When I was 11 years old, a grumpy Israeli teacher told me that good Jews don’t dress up for Halloween because it’s a Christian holiday when Christians persecuted Jews.
He couldn’t have been more wrong.
First of all, Halloween began as a Pagan holiday, not Christian. The Celtic Pagan year was divided into two halves. The first half, roughly from spring to fall, was for the world of light, and the second half was for the world of darkness. Holidays marked the transitions from each half to the other.
In spring, Beltane celebrated the spiritual beginning of light-filled summer days and the life-giving force of the sun.
By contrast, Samhain (pronounced “sow-an”), the precursor to Halloween, fell on November 1 and represented summer’s end, winter nights, and, in general, darkness. As is typical of gateways and transitions (which are known technically as “liminal” times), Samhain was regarded with suspicion and even reverence. It was seen as a bridge between two opposite worlds: the human world of light and good on one hand, and the netherworld of darkness and evil on the other. Samhain was the time when the inhabitants of the latter might cross over to the former.
The custom of masks and costumes probably comes from the holiday’s general celebratory character. Some people may have dressed up specifically as ghouls to chase away the real evil powers, perhaps hoping that the denizens of the netherworld would try to distribute themselves evenly, and, seeing an abundance in one place, would go elsewhere. Or they may have thought that even the goblins were afraid of other goblins.
The Catholic Church highlighted the theme of the dead on the holiday when it adapted Samhain for its own purposes, merging it into its existing day for saints. All Saints Day, as it was called, was a time for recognizing the power the saints have over the still living. In some traditions, people paid special homage to the newly dead or offered prayers on behalf of the souls stuck in purgatory, hoping to pave a way to heaven rather than hell. Some people carried candles in turnips to represent the souls stuck in purgatory. In America, these would become our jack o’lanterns.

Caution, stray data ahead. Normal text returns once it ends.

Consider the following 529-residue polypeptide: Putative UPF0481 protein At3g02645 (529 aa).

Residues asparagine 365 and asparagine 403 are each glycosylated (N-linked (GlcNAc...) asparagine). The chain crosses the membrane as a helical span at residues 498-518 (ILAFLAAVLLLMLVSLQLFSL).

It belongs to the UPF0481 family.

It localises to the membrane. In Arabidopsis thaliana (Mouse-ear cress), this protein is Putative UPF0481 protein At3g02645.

Since Catholic mass was held on the day, All Saints Day was also called All Saints Mass, the Middle English for which is Alholowmesse, and the Modern English for which is Hallowmas. (Christmas similarly gets its name from the mass held for Christ.)
Because the Catholic Church at the time still followed the Jewish tradition of reckoning days from sundown to sundown, Alholowmesse actually began on the evening before November 1, that is, on the evening of October 31, which was called Alholowevening, or more colloquially Alholowe’en. That gave us our Modern English name Halloween.
In addition to offering words of prayer for the dead, some Christians prepared physical food for their departed loves ones. Once food was potentially available, the poor wanted in on the action, and before long, the holiday became, in part, a day for begging (leading to Shakespeare’s image of “a beggar at Hallowmas”).
But the Puritans who largely founded America despised both the Pagan and Catholic aspects of Halloween, and in this country Halloween was never regarded as a sectarian celebration. It wasn’t even on most American calendars until the mid-nineteenth century. When it finally did take root, it was a mixture of pranks, dress up, jack o’lanterns, and candy, none of which is un-Jewish in any way.
So my grumpy Israeli teacher was wrong. He was equally wrong when he told me that Halloween was created to persecute Jews. There were no Jews living among the Celts when Samhain arose, and the Jews had already been exiled from England by the time the Christians turned Samhain into All Saints Day there.
But he was most severely wrong in his general approach. He failed to distinguish the history of the holiday from the holiday itself. If we abandoned everything that had a disagreeable history, we’d have to give up many of our favorite Jewish rituals, too.